In real life, balls sitting on top of hills are in metastable equilibrium: this means that after a small perturbation (knock) they return towards their original position, but after a large perturbation they roll far away. Also, of course, the ever-present thermal and quantum fluctuations prevent the existence of a truly unstable equilibrium.

Metastable equilibrium is an extremely important concept in both everyday life and science: a house is just a collection of building materials in metastable equilibrium. In the study of phase transitions, interesting things happen when a substance reaches metastable equilibrium: one gets phenomena like supersaturated solutions or superheated liquids (the mug of water from the microwave at over 100°C that suddenly boils), which can result in a sudden release of energy, or the formation of structures (e.g. drops of dew on a spider's web).

Alan Turing's classic work on pattern formation during animal gestation (morphogenesis) makes use of unstable and metastable equilibrium. To put it simply, the leopard got its spots because a uniform distribution of chemicals over its body became, at some point, an unstable state; at this point tiny random fluctuations in the concentrations started to grow exponentially, the so-called Turing instability. Similar scenarios occur in cosmology, for example in the formation of monopoles and cosmic strings.

Systems that are not at absolute zero (i.e. everything in the real world) will have nonzero amounts of kinetic energy or thermal energy, which means that their degrees of freedom (meaning, roughly, the ways in which they can move about) will be excited. In normal matter, this will include vibrational modes, rotational modes, hyperfine structure, phonons, in fact all sorts of excited states. In short, things move around a lot.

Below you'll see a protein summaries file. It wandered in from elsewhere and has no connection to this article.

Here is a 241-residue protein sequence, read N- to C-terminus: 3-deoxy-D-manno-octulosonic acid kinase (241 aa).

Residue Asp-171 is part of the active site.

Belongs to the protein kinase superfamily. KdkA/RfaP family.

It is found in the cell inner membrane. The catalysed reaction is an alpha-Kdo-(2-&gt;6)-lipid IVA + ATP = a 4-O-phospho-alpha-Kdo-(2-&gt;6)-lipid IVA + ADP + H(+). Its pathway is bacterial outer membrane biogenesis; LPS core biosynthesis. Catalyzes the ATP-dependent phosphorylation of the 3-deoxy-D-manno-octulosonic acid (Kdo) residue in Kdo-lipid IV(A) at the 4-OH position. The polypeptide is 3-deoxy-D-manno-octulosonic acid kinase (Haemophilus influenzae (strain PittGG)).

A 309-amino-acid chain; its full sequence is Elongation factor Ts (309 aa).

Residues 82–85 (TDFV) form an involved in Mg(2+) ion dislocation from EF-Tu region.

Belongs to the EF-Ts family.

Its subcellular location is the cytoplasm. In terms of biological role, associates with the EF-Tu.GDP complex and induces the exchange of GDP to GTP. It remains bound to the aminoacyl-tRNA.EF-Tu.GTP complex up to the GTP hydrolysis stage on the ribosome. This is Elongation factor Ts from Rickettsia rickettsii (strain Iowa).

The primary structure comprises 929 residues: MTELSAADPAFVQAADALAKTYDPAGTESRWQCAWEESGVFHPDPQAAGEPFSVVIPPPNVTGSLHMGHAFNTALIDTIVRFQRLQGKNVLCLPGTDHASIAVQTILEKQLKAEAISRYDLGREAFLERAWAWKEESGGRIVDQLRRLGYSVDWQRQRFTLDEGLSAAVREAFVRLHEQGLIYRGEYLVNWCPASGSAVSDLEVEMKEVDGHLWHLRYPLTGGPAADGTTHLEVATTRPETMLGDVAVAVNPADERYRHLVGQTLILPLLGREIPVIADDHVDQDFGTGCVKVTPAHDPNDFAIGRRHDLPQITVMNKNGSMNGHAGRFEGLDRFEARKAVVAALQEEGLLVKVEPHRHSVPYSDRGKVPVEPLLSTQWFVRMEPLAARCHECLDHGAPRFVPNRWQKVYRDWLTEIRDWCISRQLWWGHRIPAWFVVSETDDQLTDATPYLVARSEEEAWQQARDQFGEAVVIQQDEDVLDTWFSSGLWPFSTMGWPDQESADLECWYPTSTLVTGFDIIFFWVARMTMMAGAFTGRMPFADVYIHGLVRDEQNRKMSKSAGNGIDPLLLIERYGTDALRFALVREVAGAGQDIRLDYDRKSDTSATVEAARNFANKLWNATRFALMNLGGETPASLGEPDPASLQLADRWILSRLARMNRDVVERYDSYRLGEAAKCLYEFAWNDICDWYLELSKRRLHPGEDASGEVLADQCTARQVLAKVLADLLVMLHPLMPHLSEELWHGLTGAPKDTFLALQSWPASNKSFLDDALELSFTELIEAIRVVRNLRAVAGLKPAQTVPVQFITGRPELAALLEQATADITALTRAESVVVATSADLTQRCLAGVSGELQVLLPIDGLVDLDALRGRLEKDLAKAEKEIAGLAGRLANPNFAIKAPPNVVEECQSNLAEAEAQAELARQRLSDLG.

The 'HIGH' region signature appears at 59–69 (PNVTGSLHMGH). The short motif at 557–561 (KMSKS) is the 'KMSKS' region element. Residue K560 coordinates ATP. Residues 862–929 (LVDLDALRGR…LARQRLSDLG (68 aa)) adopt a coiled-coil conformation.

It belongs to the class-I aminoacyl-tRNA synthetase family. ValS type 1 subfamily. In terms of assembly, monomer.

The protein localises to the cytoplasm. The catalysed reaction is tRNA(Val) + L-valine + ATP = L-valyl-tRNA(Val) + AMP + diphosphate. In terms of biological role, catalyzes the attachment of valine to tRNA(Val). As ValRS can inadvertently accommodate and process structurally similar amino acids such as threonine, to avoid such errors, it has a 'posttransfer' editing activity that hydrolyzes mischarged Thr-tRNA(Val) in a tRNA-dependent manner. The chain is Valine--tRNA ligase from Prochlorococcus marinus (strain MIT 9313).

In order to do thermodynamics or statistical mechanics, following Boltzmann, we consider a situation in which all of this riotous motion can be described on average by a statisticaldistribution. We accept that we are going to be ignorant of the exact configuration of the system, but we gain a very powerful general framework for talking about its bulk properties.

What does this have to do with equilibrium? Well, equilibrium is about the most basic concept in thermodynamics and stat. mech., without which we couldn't talk about such things as temperature or entropy. In order to measure temperature, you need to get two or more bodies into thermodynamic equilibrium with one another, such that on average no energy is being exchanged between them.

Actually, microscopic processes that we are ignorant of are continually transferring energy back and forth, but the things which we can measure, and the statistical distribution of energy, are not changing. If we consider all the microscopic processes that could influence the distribution, then average over them, the condition that the distribution function be the same over time is an extremely powerful one and leads to the Maxwell-Boltzmann distribution law.

In thermodynamic equilibrium, to put it simply, every degree of freedom has an energy 1/2 k T, where k is Boltzmann's constant and T is the temperature. This is known as equipartition. (Compare the virial theorem.) Quantum mechanics alter this picture somewhat, but it's important to note that thermal fluctuations would exist even in the absence of quantum effects. Thermodynamical equilibrium is a way of applying equilibrium to real objects, at the cost of admitting our ignorance of their precise microscopic details.

Chemical equilibrium

Chemical equilibrium is a similar concept, but rather than being concerned with the distribution of energy, it applies to the number of different types of species in a system. For example, a system containing atoms, electrons and ions like a plasma or aqueous solution is in chemical equilibrium when, on average, the microscopic processes leave the number of each species unchanged over time.